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"Boldly go where no man has gone before...." Actually, many people have gone to the bookstore to buy the best Star Trek books, but in case you don't feel like leaving the comfort of the Starship Enterprise, we have compiled the ultimate list that can be beamed up into your Kindle. From the beginning of James Kirk's career as Captain, to his death, and all the incredible missions in between, these books include the best of the original crew and all the people who join them along the way. Titles like Federation, Q-In-Law, and Avatar are sure to delight the Trekkies from the past and entertain the Trekkies of the future. A large number of authors have attempted to successfully narrate the story of Star Trek, but only true Trekkies know who stands out among the rest. These are the best Star Trek books that will "live long and prosper" among fans and stand the test of time.
Federation by Judith and Garfield Reeves-Stevens
Written by Judith and Garfield Reeves-Stevens, Federation was anticipated by many Star Trek fans. The novel is broken up into three parallel arcs that include Zefram Cochrane, Captain James Kirk, and Jean-Luc Picard. Captain Kirk and the crew of the U.S.S. Enterprise NCC-1701 are given their most difficult mission to date as they rescue Zefram Cochrane from his captors. Ninety-nine years in the future, the U.S.S. Enterprise-D and Picard must rescue an important person whose survival is imperative to the safety of the Federation. As past and future get closer, these two crews struggle to fulfill their missions completely.
Q-in-Law by Peter David
A wedding is being held on the U.S.S. Enterprise for the Tizarin, two powerful rival families of the space faring merchant race. While Captain Picard is pleased about the pending ceremony, his content is cut short by the arrival of a Federation delegate. Despite romantic advances by the delegate toward the captain, all goes well with the celebration. Soon though, it will be complicated by the appearance of the notorious being called Q, who visits to examine the human concept of love. The ceremony is thrown into chaos as the families are on the verge of a war and Q is about to learn a lesson in love that will be impossible to forget. The humor that author Peter David incorporates into his novels like Q-in-Law keeps readers coming back for more.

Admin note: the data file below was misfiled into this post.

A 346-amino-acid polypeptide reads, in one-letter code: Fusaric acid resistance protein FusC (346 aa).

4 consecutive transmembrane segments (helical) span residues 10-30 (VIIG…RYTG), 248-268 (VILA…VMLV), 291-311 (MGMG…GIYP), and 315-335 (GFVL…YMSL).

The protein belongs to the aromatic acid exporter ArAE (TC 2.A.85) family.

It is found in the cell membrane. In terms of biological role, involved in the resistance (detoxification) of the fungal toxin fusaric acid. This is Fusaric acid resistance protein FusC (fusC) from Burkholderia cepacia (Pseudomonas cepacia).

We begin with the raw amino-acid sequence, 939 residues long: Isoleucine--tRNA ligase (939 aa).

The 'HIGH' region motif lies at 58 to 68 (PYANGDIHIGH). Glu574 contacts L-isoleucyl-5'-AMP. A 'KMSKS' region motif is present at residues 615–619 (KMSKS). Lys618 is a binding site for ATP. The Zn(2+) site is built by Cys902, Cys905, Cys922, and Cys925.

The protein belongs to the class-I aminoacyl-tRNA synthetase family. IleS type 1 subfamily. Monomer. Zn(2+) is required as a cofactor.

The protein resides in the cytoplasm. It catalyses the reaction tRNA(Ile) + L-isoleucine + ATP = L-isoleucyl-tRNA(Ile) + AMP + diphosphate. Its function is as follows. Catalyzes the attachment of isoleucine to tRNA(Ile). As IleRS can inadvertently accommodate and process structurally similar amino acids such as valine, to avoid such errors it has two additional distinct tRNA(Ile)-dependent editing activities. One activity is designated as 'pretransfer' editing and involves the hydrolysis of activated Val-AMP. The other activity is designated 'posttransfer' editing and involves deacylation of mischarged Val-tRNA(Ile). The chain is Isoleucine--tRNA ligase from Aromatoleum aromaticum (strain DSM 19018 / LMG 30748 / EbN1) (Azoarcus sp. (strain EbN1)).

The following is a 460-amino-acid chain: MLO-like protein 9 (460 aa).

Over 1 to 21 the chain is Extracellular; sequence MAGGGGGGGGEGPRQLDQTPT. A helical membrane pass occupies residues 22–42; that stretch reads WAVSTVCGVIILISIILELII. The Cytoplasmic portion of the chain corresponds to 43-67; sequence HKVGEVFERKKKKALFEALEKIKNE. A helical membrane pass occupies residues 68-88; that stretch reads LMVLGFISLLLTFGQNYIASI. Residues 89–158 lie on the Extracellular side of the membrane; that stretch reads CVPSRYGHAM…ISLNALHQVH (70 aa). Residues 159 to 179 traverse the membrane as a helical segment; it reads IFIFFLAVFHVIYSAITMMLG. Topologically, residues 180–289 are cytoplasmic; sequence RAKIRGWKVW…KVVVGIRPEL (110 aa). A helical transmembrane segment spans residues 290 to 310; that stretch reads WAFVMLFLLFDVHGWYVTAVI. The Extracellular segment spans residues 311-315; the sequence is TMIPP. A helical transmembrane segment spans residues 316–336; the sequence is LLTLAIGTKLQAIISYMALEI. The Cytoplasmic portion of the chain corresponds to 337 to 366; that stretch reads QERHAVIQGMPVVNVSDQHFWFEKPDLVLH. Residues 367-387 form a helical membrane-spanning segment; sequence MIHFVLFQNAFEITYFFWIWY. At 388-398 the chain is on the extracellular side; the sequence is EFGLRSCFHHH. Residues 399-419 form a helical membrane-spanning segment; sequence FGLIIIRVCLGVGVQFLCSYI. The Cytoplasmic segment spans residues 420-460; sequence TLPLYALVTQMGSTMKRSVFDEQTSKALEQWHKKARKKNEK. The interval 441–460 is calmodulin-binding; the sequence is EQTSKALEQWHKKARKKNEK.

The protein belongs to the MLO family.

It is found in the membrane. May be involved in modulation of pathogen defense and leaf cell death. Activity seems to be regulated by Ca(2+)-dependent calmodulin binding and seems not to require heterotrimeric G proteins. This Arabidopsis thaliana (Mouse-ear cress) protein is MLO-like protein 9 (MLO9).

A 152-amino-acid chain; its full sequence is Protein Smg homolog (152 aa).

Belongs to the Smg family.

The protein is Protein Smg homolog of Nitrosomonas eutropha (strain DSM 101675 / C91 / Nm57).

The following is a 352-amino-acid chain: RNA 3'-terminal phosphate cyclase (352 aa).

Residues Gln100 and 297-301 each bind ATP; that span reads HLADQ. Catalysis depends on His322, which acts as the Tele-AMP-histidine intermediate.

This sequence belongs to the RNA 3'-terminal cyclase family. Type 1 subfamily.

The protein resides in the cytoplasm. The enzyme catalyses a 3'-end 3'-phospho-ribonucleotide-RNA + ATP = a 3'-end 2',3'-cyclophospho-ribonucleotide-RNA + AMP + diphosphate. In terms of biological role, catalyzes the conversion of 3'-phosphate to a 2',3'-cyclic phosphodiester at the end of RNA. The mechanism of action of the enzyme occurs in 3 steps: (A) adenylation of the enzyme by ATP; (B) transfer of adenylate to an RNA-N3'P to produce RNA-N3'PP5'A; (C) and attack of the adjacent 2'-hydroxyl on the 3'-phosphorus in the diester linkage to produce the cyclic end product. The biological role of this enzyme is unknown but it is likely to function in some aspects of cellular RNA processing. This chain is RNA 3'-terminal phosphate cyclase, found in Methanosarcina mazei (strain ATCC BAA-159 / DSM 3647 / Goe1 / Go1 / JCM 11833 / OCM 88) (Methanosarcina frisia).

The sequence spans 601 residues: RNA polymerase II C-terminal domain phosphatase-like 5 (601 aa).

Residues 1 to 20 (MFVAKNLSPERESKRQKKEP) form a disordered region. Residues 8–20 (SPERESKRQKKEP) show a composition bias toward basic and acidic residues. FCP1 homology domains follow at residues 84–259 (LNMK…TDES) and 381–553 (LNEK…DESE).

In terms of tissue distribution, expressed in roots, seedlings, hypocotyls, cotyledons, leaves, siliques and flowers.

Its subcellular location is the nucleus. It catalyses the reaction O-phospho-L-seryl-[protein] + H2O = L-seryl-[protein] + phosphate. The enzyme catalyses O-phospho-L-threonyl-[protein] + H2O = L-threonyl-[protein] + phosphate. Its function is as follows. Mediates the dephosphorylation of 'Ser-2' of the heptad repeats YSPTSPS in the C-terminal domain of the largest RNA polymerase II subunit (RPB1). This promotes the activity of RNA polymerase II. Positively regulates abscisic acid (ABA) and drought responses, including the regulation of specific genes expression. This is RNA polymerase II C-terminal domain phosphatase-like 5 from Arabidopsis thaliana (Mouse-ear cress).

Avatar by S.D. Perry
As the Federation gets ready to launch a counter strike against the Dominion, Colonel Kira searches for an alternative option. Faced with the threat of all of Bajor falling into chaos, Kira is faced with a difficult choice. At the same time, the united crews of Deep Space 9 and the Starship Enterprise work to stop a terrorist plot to annihilate the station and the ship. The first in a two-part book pair, S.D. Perry takes a TV series that has concluded and kept the action going between the pages of Avatar.
The Romulan Way by Diane Duane & Peter Morwood
Federation Agent Terise LoBrutto has hidden among the Romulan population for eight years. When a Starfleet officer is captured, she is forced to choose between maintaining her cover or save Dr. Leonard McCoy. Written by Diane Duane and her husband Peter Morwood, The Romulan Way, part of the Rihannsu series, breaks the norms of novels at that time. Much like the TV series, early Star Trek novels are very episodic. This particular series was successful because the novels were all connected and told one longer story, outside of the standard episodes' narratives.